The impact of coronavirus on the economic landscape in the country and across the world has been unprecedented. As businesses and individuals prepare for extended periods of self-isolation and social distancing, many are now beginning to consider how this constantly evolving situation will impact on their lives in both the short and long term.
Our Private Client team have received a number of enquiries over the last few weeks as the true impact that the pandemic would have on their situation became apparent.
We have attempted to answer a few of the most common questions in this article, but would advise that you seek legal advice from one of our team if you are concerned about your own situation.
Is it possible to make a will when self-isolating?
Our Private Client team are following government advice on social distancing to protect our clients and staff. You can read our business continuity statement here.
We are aware that in such uncertain times it is essential that our clients receive the support that they need. While our team is working remotely we are able to conduct meetings to take instructions by telephone or video conference, and can arrange for drafts of documents to be delivered to you or sent by email to sign.
In response to the increasing number of enquiries regarding drafting or amending of Wills we are streamlining our processes to be able to respond to the needs of our clients and provide a prompt service.
Should I update my existing will?
Over 50% of people in the UK do not have a Will, which means that they are most likely not protecting their assets for future generations as effectively as they could be. We would advise clients to update their Will every 5 years to reflect any changes in personal circumstances which may either change how they would like their estate to be administered or voided their will entirely.
Changes to circumstance may include, but not be limited to:
- Any additional beneficiaries. You may need to ensure that any new children or grandchildren, or anyone else who you wish to make a gift to, is named in your Will. You may also wish to appoint guardians for any minor children.
- Marriage or divorce. Your Will is rendered null and void on marriage which may mean that you are intestate If you are divorced you may need to update your will to reflect the change in circumstances.
- The removal of someone named in your will. It is important to update your Will if you wish to amend any gifts due to a change of circumstance, particularly if somebody named in your Will has passed away.
- The removal of an executor. Executors must be suitable and able to administer your estate, if that is no longer the case you may need to amend your current Will to reflect this.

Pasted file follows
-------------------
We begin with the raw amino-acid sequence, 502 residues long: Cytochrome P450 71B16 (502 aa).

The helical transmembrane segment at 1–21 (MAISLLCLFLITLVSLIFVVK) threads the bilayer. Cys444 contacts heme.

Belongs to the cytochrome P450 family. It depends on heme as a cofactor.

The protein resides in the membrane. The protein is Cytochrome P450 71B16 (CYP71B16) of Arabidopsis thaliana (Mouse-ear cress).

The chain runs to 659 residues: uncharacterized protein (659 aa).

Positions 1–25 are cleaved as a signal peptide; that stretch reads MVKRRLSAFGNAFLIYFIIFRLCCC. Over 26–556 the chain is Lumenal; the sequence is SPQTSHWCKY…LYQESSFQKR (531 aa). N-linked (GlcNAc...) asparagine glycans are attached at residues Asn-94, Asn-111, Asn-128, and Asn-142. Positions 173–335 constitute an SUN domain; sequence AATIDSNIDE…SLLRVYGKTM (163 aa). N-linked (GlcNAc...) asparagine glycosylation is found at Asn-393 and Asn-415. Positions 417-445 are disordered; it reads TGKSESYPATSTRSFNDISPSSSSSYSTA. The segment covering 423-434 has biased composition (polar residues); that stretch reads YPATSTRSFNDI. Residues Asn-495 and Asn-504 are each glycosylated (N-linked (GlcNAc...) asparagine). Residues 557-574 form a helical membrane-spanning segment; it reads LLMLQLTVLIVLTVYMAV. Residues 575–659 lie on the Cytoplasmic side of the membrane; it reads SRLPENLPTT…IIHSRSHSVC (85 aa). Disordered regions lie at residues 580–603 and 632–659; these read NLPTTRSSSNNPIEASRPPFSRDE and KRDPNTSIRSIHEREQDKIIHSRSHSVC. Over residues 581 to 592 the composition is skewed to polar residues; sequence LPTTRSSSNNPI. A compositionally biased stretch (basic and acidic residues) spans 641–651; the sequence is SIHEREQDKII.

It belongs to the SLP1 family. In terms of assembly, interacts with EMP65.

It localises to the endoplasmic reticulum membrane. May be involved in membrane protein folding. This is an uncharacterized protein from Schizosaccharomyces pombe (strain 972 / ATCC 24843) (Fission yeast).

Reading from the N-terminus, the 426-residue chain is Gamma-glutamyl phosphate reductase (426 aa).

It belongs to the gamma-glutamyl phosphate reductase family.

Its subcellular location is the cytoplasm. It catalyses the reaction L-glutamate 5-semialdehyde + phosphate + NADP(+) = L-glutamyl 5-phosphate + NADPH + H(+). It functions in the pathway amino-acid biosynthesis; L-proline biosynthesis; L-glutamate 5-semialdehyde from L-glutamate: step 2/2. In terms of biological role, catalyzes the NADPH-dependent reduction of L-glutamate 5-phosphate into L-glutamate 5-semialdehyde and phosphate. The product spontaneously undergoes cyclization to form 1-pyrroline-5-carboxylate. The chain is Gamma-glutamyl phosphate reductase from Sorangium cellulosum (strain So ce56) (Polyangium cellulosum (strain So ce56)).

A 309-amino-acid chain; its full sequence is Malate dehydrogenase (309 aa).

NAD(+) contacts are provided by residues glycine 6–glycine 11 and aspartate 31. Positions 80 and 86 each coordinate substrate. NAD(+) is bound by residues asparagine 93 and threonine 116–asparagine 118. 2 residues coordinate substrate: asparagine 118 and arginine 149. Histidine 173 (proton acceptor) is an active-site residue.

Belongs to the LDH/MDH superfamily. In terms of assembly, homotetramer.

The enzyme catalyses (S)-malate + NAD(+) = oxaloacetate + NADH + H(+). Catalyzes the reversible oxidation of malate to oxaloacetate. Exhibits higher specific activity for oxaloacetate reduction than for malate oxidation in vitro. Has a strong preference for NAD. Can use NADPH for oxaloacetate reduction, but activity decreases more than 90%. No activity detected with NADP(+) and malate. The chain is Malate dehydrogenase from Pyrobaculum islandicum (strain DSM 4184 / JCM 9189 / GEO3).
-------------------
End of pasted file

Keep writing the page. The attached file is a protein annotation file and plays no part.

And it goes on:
How can I support my elderly relatives who are self isolating?
Several of our team are members of Solicitors for the Elderly, and provide extensive support for our clients in creating Lasting Powers of Attorney (LPA) or applying to the Court of Protection to appoint a Deputy.
There are two types of LPA: Property & Financial and Health & Welfare. A Property & Financial LPA will allow you to manage the financial affairs of your family member including collecting benefits or pensions and paying bills on their behalf
How should I protect my assets in light of the current economic situation?
With the downturn in the economy and lower interest rates having significant impact on the investments – including pensions – of many of our clients, now is a time to consider how you can best protect your assets for future generations. You solicitor will be able to discuss your short and long term objectives and provide tailored advice to your specific goals.
Spratt Endicott’s Private Client team are experienced in helping our clients achieve their personal goals. If you unsure of how your personal affairs are affected in light of the COVID-19 outbreak then we would advice you to speak to our a member of our team today.
Our Private Capital team is happy to review your existing will by e-mail and can advise you whether your existing arrangements are sufficient or need to be altered due to changes in circumstances.
*Disclaimer: While everything has been done to ensure the accuracy of the contents of this article, it is a general guide only. It is not comprehensive and does not constitute legal advice. Specific legal advice should be sought in relation to the particular facts of a given situation.